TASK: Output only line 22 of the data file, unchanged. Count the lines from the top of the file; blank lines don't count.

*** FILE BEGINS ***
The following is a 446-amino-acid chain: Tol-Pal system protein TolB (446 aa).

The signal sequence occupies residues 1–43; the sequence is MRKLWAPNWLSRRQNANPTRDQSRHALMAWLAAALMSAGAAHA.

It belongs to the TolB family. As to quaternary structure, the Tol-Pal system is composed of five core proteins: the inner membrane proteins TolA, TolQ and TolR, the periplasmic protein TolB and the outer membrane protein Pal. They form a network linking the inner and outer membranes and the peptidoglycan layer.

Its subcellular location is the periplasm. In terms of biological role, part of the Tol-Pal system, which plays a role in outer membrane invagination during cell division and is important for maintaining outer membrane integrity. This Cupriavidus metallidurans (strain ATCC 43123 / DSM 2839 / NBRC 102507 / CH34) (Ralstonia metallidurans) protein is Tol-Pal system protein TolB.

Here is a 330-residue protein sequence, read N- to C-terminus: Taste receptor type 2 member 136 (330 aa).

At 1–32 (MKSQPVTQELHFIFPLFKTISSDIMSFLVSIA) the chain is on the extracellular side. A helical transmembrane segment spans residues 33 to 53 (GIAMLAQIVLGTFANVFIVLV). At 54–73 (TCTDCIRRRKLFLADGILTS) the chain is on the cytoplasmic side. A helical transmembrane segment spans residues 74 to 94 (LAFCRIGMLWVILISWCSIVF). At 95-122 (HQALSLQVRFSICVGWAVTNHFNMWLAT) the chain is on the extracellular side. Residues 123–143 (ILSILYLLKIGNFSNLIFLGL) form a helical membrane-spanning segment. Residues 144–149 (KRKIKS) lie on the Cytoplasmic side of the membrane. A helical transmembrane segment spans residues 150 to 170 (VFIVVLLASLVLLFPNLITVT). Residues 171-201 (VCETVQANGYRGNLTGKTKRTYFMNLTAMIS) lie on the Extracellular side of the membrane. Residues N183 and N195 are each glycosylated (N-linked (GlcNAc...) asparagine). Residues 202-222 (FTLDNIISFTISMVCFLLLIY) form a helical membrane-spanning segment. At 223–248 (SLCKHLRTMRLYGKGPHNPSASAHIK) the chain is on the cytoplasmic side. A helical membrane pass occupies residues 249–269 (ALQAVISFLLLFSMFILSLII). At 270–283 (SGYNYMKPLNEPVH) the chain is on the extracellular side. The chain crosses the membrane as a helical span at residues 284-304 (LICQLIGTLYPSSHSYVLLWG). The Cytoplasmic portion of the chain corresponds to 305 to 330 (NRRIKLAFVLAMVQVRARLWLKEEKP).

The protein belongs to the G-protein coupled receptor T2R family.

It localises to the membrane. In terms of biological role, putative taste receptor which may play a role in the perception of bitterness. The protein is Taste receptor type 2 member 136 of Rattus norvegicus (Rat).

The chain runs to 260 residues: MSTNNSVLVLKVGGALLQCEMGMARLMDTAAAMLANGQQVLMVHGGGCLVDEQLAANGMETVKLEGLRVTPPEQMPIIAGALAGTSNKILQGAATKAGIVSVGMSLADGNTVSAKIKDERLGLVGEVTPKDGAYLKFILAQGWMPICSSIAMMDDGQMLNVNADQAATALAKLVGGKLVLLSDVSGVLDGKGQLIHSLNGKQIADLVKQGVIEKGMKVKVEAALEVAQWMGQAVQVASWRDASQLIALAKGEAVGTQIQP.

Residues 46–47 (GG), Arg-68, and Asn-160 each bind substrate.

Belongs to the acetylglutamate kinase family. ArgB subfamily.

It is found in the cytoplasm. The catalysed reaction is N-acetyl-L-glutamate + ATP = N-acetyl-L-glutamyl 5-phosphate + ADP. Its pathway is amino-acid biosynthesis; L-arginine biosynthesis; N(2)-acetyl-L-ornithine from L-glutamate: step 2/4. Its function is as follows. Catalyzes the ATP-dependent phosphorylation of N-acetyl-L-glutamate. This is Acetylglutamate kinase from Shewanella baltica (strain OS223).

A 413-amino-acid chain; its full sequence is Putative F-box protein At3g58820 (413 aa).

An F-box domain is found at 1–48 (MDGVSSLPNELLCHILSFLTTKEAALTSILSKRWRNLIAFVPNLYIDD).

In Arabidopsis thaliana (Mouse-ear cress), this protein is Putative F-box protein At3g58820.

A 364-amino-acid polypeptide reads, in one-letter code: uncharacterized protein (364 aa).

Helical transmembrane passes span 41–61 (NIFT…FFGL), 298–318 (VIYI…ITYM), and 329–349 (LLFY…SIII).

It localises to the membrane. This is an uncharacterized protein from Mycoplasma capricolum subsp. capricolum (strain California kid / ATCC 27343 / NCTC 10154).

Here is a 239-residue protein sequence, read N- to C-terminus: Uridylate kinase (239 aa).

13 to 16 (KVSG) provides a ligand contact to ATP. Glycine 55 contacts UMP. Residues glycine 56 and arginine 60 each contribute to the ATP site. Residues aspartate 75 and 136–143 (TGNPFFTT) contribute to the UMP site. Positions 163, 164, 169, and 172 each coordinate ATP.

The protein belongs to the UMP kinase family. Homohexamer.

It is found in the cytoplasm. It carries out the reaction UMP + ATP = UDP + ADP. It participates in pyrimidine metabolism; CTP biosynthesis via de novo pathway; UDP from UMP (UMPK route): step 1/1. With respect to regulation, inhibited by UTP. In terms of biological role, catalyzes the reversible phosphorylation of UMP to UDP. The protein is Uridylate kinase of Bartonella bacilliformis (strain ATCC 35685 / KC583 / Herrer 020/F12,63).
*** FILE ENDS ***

It is found in the cytoplasm. It carries out the reaction UMP + ATP = UDP + ADP. It participates in pyrimidine metabolism; CTP biosynthesis via de novo pathway; UDP from UMP (UMPK route): step 1/1. With respect to regulation, inhibited by UTP. In terms of biological role, catalyzes the reversible phosphorylation of UMP to UDP. The protein is Uridylate kinase of Bartonella bacilliformis (strain ATCC 35685 / KC583 / Herrer 020/F12,63).